Taungoo and colonialism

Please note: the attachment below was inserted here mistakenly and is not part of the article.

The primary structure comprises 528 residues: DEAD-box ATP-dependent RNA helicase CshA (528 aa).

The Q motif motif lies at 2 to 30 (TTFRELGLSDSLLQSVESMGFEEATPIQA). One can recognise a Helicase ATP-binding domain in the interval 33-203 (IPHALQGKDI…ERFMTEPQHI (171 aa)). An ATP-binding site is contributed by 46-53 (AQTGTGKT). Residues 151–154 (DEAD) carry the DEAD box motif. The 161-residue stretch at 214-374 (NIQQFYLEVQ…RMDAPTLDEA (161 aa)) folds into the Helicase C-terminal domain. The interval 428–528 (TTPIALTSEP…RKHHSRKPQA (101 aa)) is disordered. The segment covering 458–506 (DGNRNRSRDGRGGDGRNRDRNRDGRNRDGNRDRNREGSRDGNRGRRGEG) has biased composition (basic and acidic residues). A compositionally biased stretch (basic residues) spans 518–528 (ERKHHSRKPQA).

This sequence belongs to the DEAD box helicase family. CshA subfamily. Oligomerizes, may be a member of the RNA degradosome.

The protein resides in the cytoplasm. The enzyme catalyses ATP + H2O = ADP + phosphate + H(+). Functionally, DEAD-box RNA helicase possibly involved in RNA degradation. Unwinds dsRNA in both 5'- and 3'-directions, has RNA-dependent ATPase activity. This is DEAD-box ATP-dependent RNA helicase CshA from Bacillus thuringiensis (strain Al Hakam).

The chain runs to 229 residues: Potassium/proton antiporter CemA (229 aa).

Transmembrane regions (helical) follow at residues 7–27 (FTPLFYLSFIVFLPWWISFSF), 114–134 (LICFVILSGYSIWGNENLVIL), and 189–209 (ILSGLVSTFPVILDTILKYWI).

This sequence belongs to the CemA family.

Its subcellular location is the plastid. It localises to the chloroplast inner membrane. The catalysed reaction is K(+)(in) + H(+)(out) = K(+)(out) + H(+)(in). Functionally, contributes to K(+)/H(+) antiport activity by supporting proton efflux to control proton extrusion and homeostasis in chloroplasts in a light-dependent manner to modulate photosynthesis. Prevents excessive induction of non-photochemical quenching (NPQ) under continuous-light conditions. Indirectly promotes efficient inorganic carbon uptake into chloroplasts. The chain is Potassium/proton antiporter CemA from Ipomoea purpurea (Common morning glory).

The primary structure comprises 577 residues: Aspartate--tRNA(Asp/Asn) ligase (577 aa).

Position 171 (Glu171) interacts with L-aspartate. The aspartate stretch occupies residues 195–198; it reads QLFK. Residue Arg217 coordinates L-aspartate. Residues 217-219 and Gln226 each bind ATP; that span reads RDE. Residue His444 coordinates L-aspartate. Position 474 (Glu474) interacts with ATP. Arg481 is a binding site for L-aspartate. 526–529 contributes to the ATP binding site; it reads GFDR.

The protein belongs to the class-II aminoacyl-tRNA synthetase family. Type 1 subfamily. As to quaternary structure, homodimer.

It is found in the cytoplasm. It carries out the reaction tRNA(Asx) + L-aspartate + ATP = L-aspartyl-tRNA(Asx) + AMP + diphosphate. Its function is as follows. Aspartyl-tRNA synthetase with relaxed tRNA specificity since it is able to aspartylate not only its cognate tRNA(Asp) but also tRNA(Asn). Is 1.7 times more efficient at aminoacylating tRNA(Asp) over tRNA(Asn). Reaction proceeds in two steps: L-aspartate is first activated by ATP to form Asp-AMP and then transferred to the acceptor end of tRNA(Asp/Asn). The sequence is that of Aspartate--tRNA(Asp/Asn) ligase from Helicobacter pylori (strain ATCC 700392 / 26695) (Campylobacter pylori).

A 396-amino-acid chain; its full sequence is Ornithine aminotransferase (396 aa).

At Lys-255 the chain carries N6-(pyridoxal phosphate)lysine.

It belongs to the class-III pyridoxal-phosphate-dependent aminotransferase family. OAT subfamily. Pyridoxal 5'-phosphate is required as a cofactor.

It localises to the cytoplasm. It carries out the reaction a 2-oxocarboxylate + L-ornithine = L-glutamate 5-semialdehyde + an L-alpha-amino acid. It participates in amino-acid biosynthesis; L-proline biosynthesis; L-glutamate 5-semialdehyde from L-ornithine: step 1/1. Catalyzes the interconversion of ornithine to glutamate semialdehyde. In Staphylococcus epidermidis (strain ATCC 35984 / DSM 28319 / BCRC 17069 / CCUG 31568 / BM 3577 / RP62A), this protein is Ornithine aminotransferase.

File:Map of Taungoo Empire (1580).png|thumb|Toungoo Empire under BayinnaungBayinnaungPolitical unification returned in the mid-16th century, due to the efforts of Taungoo, a former vassal state of Ava. Taungoo's young, ambitious king Tabinshwehti defeated the more powerful Hanthawaddy in the Toungoo–Hanthawaddy War (1534–41). His successor Bayinnaung went on to conquer a vast swath of mainland Southeast Asia including the Shan states, Lan Na, Manipur, Mong Mao, the Ayutthaya Kingdom, Lan Xang and southern Arakan. However, the largest empire in the history of Southeast Asia unravelled soon after Bayinnaung's death in 1581, completely collapsing by 1599. Ayutthaya seized Tenasserim and Lan Na, and Portuguese mercenaries established Portuguese rule at Thanlyin (Syriam).The dynasty regrouped and defeated the Portuguese in 1613 and Siam in 1614. It restored a smaller, more manageable kingdom, encompassing Lower Myanmar, Upper Myanmar, Shan states, Lan Na and upper Tenasserim. The Restored Toungoo kings created a legal and political framework whose basic features would continue well into the 19th century. The crown completely replaced the hereditary chieftainships with appointed governorships in the entire Irrawaddy valley, and greatly reduced the hereditary rights of Shan chiefs. Its trade and secular administrative reforms built a prosperous economy for more than 80 years. From the 1720s onward, the kingdom was beset with repeated Meithei raids into Upper Myanmar and a nagging rebellion in Lan Na. In 1740, the Mon of Lower Myanmar founded the Restored Hanthawaddy Kingdom. Hanthawaddy forces sacked Ava in 1752, ending the 266-year-old Toungoo Dynasty.File:Shwedagon pagoda.jpg|thumb|A British 1825 lithograph of Shwedagon Pagoda shows British occupation during the First Anglo-Burmese WarFirst Anglo-Burmese WarAfter the fall of Ava, the Konbaung–Hanthawaddy War involved one resistance group under Alaungpaya defeating the Restored Hanthawaddy, and by 1759, he had reunited all of Myanmar and Manipur, and driven out the French and the British, who had provided arms to Hanthawaddy. By 1770, Alaungpaya's heirs had subdued much of Laos (1765) and fought and won the Burmese–Siamese War (1765–67) against Ayutthaya and the Sino-Burmese War (1765–69) against Qing China (1765–1769).Lieberman, pp. 184–187With Burma preoccupied by the Chinese threat, Ayutthaya recovered its territories by 1770, and went on to capture Lan Na by 1776. Burma and Siam went to war until 1855, but all resulted in a stalemate, exchanging Tenasserim (to Burma) and Lan Na (to Ayutthaya). Faced with a powerful China and a resurgent Ayutthaya in the east, King Bodawpaya turned west, acquiring Arakan (1785), Manipur (1814) and Assam (1817). It was the second-largest empire in Burmese history but also one with a long ill-defined border with British India.Myint-U, p. 109The breadth of this empire was short lived. Burma lost Arakan, Manipur, Assam and Tenasserim to the British in the First Anglo-Burmese War (1824–1826). In 1852, the British easily seized Lower Burma in the Second Anglo-Burmese War. King Mindon Min tried to modernise the kingdom, and in 1875 narrowly avoided annexation by ceding the Karenni States. The British, alarmed by the consolidation of French Indochina, annexed the remainder of the country in the Third Anglo-Burmese War in 1885.Konbaung kings extended Restored Toungoo's administrative reforms, and achieved unprecedented levels of internal control and external expansion. For the first time in history, the Burmese language and culture came to predominate the entire Irrawaddy valley. The evolution and growth of Burmese literature and theatre continued, aided by an extremely high adult male literacy rate for the era (half of all males and 5% of females).Lieberman, pp. 202–206 Nonetheless, the extent and pace of reforms were uneven and ultimately proved insufficient to stem the advance of British colonialism.